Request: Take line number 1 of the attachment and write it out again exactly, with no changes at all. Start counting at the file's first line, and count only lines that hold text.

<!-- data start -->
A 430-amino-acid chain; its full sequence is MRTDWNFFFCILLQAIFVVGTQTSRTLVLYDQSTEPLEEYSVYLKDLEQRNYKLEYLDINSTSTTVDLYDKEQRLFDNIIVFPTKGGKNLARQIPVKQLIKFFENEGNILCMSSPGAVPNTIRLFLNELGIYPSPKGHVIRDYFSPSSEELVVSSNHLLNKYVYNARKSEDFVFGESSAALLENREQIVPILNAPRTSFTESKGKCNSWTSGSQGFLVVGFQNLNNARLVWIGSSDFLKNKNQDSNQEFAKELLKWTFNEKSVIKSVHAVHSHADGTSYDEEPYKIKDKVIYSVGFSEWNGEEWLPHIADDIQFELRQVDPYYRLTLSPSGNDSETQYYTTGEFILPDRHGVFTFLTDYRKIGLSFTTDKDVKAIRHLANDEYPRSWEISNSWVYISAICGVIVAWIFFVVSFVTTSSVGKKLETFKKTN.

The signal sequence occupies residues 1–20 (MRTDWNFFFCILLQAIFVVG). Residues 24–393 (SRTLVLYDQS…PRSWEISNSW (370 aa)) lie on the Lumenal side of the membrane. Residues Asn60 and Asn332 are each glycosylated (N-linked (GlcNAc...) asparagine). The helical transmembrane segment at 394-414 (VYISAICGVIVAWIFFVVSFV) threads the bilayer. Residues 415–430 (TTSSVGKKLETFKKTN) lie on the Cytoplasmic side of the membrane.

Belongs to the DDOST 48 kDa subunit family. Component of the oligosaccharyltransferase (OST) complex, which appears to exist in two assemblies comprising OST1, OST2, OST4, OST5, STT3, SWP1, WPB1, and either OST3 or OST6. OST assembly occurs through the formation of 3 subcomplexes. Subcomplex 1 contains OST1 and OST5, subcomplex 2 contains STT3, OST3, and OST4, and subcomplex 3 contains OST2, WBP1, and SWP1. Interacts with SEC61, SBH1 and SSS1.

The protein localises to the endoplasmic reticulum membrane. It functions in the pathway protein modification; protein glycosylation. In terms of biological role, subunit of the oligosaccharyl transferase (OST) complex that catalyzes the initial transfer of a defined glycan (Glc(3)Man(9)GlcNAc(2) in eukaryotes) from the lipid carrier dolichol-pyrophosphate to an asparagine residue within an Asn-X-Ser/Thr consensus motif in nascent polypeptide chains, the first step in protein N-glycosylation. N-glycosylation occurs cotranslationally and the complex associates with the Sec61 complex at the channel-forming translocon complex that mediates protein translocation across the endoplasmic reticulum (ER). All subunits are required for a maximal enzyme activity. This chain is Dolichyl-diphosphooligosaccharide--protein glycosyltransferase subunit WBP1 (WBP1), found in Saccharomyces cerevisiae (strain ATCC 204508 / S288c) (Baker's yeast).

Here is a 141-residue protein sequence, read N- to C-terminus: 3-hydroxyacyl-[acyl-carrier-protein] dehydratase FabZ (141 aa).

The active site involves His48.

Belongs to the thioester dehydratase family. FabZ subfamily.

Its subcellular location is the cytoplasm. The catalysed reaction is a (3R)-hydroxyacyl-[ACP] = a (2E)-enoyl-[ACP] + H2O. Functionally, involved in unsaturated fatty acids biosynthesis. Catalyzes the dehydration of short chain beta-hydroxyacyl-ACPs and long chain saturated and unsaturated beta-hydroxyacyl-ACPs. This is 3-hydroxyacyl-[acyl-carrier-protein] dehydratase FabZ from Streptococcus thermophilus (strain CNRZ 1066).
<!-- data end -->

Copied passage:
A 430-amino-acid chain; its full sequence is MRTDWNFFFCILLQAIFVVGTQTSRTLVLYDQSTEPLEEYSVYLKDLEQRNYKLEYLDINSTSTTVDLYDKEQRLFDNIIVFPTKGGKNLARQIPVKQLIKFFENEGNILCMSSPGAVPNTIRLFLNELGIYPSPKGHVIRDYFSPSSEELVVSSNHLLNKYVYNARKSEDFVFGESSAALLENREQIVPILNAPRTSFTESKGKCNSWTSGSQGFLVVGFQNLNNARLVWIGSSDFLKNKNQDSNQEFAKELLKWTFNEKSVIKSVHAVHSHADGTSYDEEPYKIKDKVIYSVGFSEWNGEEWLPHIADDIQFELRQVDPYYRLTLSPSGNDSETQYYTTGEFILPDRHGVFTFLTDYRKIGLSFTTDKDVKAIRHLANDEYPRSWEISNSWVYISAICGVIVAWIFFVVSFVTTSSVGKKLETFKKTN.